Sancocho Recipe Reviews - Allrecipes.com (Pg. 1)
Reviewed: Mar. 26, 2007
I'm from Barranquilla, Colombia currently living in the States. I made this recipe, but I added corn, cilantro, some Tabasco sauce and instead of cassava I added yucca. That's the way my family has made sancochos all the time. It's very tasty, I really liked it. I would really suggest replacing cassava with yucca. You can also try replacing the chicken with ribs(sancocho de costilla)
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Cooking Level: Intermediate

Living In: Barranquilla, Atlantico, Colombia

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Reviewed: Jan. 17, 2008
Although this recipe is very good, it lacks the amount of cilantro that is normally found in traditional sancocho. My wife is hot off the boat from Colombia and when she makes it she uses close to one cup of cilantro and adds a spice blend similar to Sazon(Goya section) that puts it over the top.
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Cooking Level: Intermediate

Living In: Bristol, Connecticut, USA

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Reviewed: Nov. 16, 2004
Both Sancocho and Ajiaco are Colombian soups. BTW, Panama was part of Colombia until 1903, so it should not be surprising that we share that dish. There is also a Dominican Sancocho. In any form, all these dishes are delicious. Enjoy them!
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Reviewed: Dec. 29, 2002
THIS IS A DELISIOUS SOUP
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Reviewed: May 11, 2008
All I can say is... Yum! Very authentic. The only thing I added to the recipe is a boullion cube and corn to the soup. I serve rice and avacado alongside. Try it! It's great for a cold weather meal.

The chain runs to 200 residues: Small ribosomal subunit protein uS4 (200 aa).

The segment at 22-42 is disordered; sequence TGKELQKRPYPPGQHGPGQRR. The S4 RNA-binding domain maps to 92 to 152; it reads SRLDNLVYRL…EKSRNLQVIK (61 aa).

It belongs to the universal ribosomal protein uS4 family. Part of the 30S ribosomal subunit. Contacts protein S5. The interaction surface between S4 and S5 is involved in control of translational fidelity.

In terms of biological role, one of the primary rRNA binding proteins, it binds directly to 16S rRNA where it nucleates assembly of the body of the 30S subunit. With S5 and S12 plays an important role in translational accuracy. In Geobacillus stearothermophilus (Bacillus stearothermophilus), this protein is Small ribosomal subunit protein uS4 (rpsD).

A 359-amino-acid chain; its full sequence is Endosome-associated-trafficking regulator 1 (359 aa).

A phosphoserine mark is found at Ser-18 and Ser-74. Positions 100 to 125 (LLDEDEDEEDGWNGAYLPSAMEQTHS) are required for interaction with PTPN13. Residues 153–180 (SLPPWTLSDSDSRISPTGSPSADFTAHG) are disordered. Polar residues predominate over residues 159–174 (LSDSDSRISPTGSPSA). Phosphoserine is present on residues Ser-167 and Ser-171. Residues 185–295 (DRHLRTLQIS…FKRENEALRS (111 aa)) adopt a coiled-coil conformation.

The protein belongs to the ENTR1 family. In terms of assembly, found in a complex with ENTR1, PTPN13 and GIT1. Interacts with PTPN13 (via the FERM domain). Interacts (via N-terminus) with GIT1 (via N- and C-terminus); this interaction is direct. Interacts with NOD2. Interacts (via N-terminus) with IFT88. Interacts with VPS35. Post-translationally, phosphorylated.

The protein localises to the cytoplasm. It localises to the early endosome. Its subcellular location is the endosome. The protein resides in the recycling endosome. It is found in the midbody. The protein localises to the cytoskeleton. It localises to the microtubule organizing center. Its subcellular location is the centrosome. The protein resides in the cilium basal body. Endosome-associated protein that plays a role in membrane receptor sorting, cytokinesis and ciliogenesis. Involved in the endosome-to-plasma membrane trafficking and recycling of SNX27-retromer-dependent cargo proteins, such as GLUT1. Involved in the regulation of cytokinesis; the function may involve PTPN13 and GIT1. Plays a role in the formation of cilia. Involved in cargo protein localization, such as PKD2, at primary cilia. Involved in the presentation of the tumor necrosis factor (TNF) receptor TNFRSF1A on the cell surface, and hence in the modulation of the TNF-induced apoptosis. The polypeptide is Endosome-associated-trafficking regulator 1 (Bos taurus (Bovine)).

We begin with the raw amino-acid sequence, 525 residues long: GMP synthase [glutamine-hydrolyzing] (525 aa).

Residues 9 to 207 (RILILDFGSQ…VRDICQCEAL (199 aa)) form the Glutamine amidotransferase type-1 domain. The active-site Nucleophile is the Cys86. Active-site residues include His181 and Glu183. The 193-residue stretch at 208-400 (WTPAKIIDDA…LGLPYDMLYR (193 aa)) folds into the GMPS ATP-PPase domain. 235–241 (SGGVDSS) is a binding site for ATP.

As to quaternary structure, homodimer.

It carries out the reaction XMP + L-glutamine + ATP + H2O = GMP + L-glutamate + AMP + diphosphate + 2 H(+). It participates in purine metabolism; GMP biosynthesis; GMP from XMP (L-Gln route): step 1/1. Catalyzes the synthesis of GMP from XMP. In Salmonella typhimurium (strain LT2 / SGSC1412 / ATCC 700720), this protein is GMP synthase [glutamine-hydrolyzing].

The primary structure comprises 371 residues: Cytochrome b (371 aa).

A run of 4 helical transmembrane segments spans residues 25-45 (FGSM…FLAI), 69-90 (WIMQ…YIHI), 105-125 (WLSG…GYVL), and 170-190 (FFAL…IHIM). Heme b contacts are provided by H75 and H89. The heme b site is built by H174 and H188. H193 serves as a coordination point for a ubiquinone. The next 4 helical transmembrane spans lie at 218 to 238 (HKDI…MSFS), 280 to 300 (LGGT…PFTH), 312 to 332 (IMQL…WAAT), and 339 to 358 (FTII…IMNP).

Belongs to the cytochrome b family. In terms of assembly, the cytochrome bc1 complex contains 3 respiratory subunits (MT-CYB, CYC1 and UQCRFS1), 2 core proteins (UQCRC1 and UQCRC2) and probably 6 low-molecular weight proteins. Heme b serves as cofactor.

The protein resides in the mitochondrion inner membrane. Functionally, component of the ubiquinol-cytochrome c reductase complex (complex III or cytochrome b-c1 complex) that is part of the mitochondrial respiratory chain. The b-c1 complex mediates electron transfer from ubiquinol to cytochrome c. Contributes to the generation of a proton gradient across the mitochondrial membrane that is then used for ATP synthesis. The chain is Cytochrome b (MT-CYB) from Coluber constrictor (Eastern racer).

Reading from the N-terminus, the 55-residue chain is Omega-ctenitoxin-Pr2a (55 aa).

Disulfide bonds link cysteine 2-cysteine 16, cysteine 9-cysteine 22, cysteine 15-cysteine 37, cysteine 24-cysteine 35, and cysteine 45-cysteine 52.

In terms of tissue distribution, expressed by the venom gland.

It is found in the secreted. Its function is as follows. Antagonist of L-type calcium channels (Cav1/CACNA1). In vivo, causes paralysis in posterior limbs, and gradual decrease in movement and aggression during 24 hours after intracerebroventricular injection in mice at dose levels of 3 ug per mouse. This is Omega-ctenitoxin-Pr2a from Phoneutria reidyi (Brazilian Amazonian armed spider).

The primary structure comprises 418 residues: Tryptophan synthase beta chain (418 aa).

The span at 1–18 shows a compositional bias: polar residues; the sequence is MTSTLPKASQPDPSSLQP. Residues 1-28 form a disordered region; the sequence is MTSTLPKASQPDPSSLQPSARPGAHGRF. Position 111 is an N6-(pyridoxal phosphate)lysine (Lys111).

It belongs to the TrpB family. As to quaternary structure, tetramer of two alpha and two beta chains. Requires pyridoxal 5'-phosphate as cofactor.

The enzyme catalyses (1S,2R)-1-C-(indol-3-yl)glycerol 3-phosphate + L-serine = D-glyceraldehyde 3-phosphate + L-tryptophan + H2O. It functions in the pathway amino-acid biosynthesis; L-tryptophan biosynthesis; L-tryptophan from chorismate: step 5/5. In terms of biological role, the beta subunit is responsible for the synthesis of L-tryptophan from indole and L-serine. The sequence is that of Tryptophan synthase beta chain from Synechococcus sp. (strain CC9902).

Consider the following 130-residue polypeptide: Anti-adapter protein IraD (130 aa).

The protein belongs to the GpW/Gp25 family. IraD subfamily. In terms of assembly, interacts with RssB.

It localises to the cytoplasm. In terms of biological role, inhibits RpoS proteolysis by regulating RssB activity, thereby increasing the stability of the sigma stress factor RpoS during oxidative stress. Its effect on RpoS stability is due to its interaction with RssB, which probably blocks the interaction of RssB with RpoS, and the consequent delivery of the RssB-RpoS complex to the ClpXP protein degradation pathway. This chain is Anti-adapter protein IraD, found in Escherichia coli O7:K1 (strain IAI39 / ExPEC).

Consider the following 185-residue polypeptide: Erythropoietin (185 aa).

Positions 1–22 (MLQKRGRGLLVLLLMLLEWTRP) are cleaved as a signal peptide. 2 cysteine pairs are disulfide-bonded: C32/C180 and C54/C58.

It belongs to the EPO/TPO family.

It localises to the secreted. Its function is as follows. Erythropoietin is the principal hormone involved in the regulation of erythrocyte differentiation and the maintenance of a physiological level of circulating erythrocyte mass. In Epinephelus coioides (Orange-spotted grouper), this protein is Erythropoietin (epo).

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Reviewed: Nov. 27, 2010
I was very glad to find a good recipe for sancocho on here! It was one of my favorite things when I lived in Panama. Incidentally, several people are a bit confused with terminology, so I wanted to clear this up: cassava = yuca = tapioca. They are identical, just different names for the exact same plant. So you don't need to substitute yuca for cassava... it's the same! Also, it's "yuca" not "yucca". The later is a completely different plant and not related to the one used here.
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Reviewed: Dec. 7, 2011
This was a good soup. Not as hearty as the Caribbean version, the one from the Dominican Republic has more ingredients: Culantro, cilantro, more root vegetables, different meats, chicken, beef, sausage. I will upload my dominican version soon.
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Photo by Kristen O'Brien
Reviewed: Mar. 1, 2007
Very good. I like the thought of eating an authentic Columbian dish. Very good, and interesting textures. Maybe a little plain though, but I think that may be the way Columbian food is supposed to taste.
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Living In: Corpus Christi, Texas, USA

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Reviewed: Oct. 17, 2011
Taste just like the Sancocho I had growing up in Panama! A few changes to make it more Panamanian: Leave out the onion/tomato garnish (the soup really doesn't need it), add a can of corn, triple the cilantro, and if you don't have yucca or calabasa don't worry about it add more potatoes.
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Reviewed: Aug. 10, 2010
Tip: Cassava and Yucca are one and the same. You can find frozen Yucca (skin removed & par boiled) in specialty food stores. Goya is one brand that processes Yucca. Just thaw and remove the woody vein in the center before cooking.
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Displaying results 1-10 (of 28) reviews

 
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